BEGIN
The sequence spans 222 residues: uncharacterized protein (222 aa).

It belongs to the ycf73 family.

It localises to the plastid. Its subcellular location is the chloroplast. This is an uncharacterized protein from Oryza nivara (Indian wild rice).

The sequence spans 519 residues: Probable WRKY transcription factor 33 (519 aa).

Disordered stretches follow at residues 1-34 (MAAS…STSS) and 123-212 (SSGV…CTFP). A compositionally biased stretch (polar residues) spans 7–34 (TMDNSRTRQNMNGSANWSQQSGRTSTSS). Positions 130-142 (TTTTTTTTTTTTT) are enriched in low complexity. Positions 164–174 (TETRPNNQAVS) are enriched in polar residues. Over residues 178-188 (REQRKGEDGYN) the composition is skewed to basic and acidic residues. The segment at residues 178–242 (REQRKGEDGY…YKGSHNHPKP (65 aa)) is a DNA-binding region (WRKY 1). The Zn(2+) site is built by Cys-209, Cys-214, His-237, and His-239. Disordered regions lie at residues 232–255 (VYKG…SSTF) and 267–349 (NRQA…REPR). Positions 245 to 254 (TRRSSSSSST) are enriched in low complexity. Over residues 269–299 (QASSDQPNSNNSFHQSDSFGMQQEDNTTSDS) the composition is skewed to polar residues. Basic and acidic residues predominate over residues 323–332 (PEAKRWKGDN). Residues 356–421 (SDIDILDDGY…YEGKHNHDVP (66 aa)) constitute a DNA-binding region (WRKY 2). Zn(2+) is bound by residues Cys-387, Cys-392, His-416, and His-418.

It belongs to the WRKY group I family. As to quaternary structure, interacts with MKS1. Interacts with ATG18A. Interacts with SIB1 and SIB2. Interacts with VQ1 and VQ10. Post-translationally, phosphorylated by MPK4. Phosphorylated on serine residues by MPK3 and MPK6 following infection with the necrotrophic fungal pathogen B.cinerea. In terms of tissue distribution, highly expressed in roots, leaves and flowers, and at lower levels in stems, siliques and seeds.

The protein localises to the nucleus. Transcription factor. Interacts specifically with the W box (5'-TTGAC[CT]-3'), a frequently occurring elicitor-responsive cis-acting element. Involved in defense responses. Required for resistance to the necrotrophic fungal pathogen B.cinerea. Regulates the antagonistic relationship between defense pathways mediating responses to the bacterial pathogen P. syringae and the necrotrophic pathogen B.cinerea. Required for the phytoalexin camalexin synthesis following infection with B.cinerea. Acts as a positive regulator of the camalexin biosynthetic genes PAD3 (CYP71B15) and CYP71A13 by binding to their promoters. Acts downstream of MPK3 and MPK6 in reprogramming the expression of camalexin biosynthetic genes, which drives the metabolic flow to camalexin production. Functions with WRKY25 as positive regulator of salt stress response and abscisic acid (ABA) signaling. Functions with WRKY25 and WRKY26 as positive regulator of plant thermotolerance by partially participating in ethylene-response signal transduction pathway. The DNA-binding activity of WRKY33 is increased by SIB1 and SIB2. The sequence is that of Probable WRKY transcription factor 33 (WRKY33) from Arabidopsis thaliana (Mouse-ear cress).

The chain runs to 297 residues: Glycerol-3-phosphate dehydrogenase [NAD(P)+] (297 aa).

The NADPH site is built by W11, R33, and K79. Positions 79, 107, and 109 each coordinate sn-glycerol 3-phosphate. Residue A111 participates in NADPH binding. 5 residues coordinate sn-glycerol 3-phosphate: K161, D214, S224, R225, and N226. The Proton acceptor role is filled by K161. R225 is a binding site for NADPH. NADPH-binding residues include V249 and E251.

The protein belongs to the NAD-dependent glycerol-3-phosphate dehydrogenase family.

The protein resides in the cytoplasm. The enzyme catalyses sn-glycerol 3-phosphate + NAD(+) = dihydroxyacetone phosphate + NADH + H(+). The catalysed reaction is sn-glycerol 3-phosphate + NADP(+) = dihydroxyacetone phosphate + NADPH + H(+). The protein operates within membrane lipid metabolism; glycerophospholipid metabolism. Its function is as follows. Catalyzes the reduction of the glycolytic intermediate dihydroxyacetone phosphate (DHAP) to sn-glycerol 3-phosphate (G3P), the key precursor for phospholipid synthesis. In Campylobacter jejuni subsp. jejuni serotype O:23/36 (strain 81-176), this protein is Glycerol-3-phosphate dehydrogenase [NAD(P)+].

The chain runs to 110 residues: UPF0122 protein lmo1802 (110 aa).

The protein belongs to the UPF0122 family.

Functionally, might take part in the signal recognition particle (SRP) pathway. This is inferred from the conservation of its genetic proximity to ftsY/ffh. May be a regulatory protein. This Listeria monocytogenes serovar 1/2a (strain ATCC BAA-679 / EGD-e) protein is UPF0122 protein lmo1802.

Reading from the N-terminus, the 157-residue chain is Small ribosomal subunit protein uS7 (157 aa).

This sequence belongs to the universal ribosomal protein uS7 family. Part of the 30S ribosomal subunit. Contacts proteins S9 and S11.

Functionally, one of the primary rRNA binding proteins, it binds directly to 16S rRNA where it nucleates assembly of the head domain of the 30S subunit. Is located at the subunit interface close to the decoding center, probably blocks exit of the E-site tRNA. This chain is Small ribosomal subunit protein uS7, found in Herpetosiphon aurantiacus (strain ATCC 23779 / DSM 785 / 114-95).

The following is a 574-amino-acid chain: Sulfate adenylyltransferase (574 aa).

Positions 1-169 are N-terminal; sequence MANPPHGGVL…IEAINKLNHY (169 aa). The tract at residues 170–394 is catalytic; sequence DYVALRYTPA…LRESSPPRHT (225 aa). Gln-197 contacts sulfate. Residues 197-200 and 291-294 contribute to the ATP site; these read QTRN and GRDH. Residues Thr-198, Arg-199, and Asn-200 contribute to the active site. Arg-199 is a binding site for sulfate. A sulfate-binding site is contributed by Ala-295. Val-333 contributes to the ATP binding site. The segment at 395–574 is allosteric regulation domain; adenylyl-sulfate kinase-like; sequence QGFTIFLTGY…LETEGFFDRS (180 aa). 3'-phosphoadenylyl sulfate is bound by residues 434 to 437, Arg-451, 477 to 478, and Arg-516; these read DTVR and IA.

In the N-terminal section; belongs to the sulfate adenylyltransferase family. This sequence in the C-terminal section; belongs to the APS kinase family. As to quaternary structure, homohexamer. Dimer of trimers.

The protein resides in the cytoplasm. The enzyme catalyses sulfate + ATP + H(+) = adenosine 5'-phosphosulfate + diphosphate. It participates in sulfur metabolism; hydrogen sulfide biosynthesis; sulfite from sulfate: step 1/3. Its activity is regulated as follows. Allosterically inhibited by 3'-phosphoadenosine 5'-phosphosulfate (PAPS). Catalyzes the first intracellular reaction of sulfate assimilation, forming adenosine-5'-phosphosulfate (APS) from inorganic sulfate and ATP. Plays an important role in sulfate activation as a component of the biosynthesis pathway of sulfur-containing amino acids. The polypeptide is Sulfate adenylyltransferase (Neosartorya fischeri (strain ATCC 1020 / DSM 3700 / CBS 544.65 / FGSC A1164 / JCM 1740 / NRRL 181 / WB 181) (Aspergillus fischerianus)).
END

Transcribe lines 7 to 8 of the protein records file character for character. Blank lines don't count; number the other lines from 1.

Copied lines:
The protein localises to the nucleus. Transcription factor. Interacts specifically with the W box (5'-TTGAC[CT]-3'), a frequently occurring elicitor-responsive cis-acting element. Involved in defense responses. Required for resistance to the necrotrophic fungal pathogen B.cinerea. Regulates the antagonistic relationship between defense pathways mediating responses to the bacterial pathogen P. syringae and the necrotrophic pathogen B.cinerea. Required for the phytoalexin camalexin synthesis following infection with B.cinerea. Acts as a positive regulator of the camalexin biosynthetic genes PAD3 (CYP71B15) and CYP71A13 by binding to their promoters. Acts downstream of MPK3 and MPK6 in reprogramming the expression of camalexin biosynthetic genes, which drives the metabolic flow to camalexin production. Functions with WRKY25 as positive regulator of salt stress response and abscisic acid (ABA) signaling. Functions with WRKY25 and WRKY26 as positive regulator of plant thermotolerance by partially participating in ethylene-response signal transduction pathway. The DNA-binding activity of WRKY33 is increased by SIB1 and SIB2. The sequence is that of Probable WRKY transcription factor 33 (WRKY33) from Arabidopsis thaliana (Mouse-ear cress).

The chain runs to 297 residues: Glycerol-3-phosphate dehydrogenase [NAD(P)+] (297 aa).